The light from the paschal candle should be gradually passed to the candles which it is fitting that all present should hold in their hands, the electric lighting being switched off.

The Deacon makes the Easter proclamation, which tells by means of a great poetic text the whole Easter mystery in the context of the economy of salvation. In case of necessity, where there is no deacon, and the celebrating priest is unable to sing it, a cantor may do so. Bishops’ Conferences may adapt this proclamation by inserting into it acclamations from the people.

The readings from sacred scripture constitute the second part of the Vigil. They give an account of the outstanding deeds of the history of salvation, which the faithful are helped to meditate calmly upon by the singing of the responsorial psalm, by a silent pause and by the celebrant’s prayer.

The restored Order for the Vigil has seven readings from the Old Testament chosen from the Law and the Prophets, which are everywhere in use according to the most ancient tradition of East and West, and two readings from the New Testament, namely from the Apostle and from the Gospel. Thus the Church, ‘beginning with Moses and all the Prophets’ explains Christ’s paschal mystery. Consequently, wherever this is possible, all the readings should be read so that the character of the Easter Vigil, which demands that it be somewhat prolonged, be respected at all costs.

Where, however, pastoral conditions require that the number of readings be reduced, there should be at least three readings from the Old Testament, taken from the Law and the Prophets; and the reading from Exodus chapter 14 with its canticle must never be omitted.

The typological import of the Old Testament texts is rooted in the New, and is made plain by the prayer pronounced by the celebrating priest after each reading; but it will also be helpful to introduce the people to the meaning of each reading by means of a brief introduction. This introduction may be given by the priest himself or by a deacon.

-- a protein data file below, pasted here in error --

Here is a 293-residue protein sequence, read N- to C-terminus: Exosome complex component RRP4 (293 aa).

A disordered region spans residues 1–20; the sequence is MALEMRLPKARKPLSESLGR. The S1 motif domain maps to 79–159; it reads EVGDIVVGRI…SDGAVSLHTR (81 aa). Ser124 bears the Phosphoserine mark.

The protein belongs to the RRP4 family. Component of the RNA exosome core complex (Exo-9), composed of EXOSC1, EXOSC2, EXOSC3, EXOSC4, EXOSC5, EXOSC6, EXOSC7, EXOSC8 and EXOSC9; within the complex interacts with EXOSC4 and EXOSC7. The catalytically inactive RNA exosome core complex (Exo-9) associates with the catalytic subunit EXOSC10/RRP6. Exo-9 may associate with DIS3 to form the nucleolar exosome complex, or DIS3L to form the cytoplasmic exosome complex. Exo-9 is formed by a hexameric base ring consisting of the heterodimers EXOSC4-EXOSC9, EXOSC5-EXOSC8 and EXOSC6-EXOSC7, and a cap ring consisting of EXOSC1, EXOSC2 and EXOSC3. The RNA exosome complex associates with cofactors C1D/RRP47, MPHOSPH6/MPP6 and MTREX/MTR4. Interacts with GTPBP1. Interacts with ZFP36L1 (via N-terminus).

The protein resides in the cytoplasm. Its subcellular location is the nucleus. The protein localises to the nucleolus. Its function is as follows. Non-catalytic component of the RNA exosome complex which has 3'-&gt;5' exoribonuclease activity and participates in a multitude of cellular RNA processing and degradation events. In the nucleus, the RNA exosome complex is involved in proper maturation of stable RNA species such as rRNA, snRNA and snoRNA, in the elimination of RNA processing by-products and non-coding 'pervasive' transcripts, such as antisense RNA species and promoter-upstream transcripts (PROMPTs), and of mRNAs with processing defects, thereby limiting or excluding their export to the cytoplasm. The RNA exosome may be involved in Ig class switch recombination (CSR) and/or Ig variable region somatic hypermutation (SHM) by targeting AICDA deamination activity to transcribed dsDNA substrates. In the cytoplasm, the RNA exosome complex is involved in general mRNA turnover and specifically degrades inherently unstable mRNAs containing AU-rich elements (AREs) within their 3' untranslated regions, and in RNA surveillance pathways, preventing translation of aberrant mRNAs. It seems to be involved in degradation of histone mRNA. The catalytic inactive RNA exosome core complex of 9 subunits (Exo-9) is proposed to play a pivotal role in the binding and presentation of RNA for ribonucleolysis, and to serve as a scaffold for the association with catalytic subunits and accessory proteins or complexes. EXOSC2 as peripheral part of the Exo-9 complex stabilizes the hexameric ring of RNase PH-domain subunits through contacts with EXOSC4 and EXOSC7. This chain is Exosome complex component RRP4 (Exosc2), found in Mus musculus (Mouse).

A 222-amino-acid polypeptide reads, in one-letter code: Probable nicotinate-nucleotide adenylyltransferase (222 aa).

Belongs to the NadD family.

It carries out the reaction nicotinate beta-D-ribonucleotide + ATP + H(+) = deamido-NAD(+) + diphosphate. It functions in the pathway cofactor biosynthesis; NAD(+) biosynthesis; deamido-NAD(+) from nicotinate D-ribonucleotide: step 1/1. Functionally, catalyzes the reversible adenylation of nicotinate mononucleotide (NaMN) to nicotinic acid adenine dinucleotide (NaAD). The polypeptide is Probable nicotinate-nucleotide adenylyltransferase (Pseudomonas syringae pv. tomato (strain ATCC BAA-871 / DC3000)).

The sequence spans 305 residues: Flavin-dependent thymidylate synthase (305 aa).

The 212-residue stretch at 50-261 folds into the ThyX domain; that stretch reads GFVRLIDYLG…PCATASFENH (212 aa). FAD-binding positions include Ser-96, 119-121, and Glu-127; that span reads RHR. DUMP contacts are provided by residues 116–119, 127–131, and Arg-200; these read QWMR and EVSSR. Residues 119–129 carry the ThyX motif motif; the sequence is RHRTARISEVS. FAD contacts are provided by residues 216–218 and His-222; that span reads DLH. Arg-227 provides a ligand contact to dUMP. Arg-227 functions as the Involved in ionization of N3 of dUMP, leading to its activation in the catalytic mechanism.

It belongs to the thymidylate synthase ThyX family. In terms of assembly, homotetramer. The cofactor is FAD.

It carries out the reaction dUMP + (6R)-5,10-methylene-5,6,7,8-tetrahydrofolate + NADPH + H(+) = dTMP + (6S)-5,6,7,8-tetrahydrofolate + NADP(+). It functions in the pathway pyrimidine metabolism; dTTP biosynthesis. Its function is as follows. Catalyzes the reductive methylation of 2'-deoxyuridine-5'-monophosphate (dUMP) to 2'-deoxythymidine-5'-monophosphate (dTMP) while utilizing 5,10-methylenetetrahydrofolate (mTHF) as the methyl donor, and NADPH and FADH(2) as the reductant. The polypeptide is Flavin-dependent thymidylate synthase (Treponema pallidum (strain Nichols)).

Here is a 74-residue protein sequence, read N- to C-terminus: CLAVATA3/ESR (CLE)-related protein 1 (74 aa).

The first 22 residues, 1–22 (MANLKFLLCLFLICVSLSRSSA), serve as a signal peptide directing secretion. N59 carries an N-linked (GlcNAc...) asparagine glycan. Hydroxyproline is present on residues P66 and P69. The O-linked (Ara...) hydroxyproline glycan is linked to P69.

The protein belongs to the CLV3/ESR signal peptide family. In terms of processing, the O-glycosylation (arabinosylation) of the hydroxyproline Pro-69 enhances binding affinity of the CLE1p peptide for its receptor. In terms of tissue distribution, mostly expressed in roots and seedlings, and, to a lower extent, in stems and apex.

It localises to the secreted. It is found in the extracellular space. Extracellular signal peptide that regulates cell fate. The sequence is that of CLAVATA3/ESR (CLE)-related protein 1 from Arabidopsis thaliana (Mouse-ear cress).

National or diocesan liturgical commissions will prepare aids for pastors.

Each reading is followed by the singing of a psalm, to which the people respond.

Melodies should be provided for these responses which are capable of promoting the people’s participartion and devotion.

Great care is to be taken that trivial songs do not take the place of the psalms.

After the readings from the Old Testament, the hymn ‘Gloria in excelsis’ is sung and the bells are rung in accordance with local custom; then the collect is recited, and the celebration moves on to the readings from the New Testament. There is read an exhortation from the Apostle on Baptism as insertion into Christ’s paschal mystery.

Then all stand and the priest intones the ‘Alleluia’ three times, each time raising the pitch. The people repeat after him. If it is necessary, the psalmist or cantor may sing the ‘Alleluia’, which the people then take up as an acclamation to be interjected between the verses of psalm 117, which is so often cited by the Apostles in their Easter preaching. Finally, the Resurrection of the Lord is proclaimed from the Gospel as the high point of the whole Liturgy of the Word. After the Gospel a homily is to be given, no matter how brief.